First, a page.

People who view the right to abortion as necessary provide counterarguments to the points outlined above. One of the arguments is that the fetus is not a person, linking the moment of one becoming a human to birth and not conception (Nobis & Grob, 2019). However, as noted above, this argument is not supported scientifically and relies on the individualistic understanding of what attributes separate human beings from non-human beings. The second counterargument addresses women’s health, stating that abortion is a safe procedure medically (Nobis & Grob, 2019). Nevertheless, the argument focuses on the physical health of women who underwent the procedure and does not account for their mental well-being. The studies described above show that one’s mental health is greatly affected by abortion and that the procedure negatively impacts women’s lives.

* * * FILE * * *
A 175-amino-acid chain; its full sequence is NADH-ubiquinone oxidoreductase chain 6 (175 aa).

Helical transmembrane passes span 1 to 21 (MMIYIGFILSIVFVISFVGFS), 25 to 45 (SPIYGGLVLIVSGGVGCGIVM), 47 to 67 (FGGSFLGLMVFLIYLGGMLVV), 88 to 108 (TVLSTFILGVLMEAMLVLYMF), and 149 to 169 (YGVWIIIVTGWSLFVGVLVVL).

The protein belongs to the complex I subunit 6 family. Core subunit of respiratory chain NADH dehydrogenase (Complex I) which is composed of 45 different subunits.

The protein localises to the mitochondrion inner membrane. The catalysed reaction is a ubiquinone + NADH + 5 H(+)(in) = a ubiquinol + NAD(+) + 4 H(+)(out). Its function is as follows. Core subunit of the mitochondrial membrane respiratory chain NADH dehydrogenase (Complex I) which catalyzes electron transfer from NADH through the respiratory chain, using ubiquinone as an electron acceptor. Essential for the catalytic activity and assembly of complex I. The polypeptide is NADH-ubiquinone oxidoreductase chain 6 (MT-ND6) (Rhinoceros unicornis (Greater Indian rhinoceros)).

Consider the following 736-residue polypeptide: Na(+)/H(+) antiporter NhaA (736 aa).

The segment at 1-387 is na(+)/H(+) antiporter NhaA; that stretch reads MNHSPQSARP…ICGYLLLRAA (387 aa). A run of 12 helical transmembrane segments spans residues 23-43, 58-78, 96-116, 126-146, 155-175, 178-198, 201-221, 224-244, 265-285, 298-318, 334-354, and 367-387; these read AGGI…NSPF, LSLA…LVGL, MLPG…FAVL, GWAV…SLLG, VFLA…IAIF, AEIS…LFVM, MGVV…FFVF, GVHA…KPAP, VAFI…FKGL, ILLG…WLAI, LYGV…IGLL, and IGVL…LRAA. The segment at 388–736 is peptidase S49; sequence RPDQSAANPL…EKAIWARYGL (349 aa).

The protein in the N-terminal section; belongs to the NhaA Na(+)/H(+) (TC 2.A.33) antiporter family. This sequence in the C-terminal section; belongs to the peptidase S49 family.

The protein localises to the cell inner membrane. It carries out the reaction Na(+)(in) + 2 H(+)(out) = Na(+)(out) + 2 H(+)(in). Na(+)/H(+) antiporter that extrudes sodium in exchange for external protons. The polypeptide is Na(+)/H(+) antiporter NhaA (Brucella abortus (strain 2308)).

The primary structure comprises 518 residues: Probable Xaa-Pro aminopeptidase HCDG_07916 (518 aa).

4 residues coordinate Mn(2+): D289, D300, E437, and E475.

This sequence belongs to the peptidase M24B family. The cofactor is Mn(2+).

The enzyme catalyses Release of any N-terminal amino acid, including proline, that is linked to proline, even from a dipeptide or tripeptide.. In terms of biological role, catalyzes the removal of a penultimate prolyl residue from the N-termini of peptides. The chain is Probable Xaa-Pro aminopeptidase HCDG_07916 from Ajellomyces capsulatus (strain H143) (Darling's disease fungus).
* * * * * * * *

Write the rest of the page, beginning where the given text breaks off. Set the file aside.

Finally, a major argument for the right to abortion relates to bodily autonomy. It is argued that women have the right to their bodies regardless of whether the fetus is human, as they are not required to lend their bodies to another person to sustain them. Here, a scenario is discussed where a person is demanded to contribute blood to a sick individual, and the two are tied to one another for nine months (Hendricks, 2022). In this case, one may argue that it is immoral to restrict one person’s freedom to save the other. However, as Hendricks (2022) argues, this scenario is inconsistent with other societal regulations and norms. For example, the author reviews several cases where a mother starves her children by denying them food. Not feeding one’s child with baby formula or breast milk is considered negligible and is treated as a criminal offense (Hendricks, 2022). These cases contradict the argument about bodily autonomy – mothers are required to feed their children. Thus, one can continue the discussion, finding women responsible for the fetus and its well-being.